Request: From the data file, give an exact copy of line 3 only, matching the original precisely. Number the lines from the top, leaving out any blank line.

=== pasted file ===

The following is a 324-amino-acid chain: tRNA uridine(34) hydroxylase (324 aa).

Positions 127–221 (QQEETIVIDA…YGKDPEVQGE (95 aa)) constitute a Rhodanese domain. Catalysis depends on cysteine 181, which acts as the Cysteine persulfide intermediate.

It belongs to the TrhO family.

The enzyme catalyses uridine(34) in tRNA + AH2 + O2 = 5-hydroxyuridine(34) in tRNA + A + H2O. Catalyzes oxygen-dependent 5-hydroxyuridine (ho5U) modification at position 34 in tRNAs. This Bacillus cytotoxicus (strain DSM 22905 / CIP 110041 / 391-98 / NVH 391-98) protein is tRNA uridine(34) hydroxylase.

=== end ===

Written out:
It belongs to the TrhO family.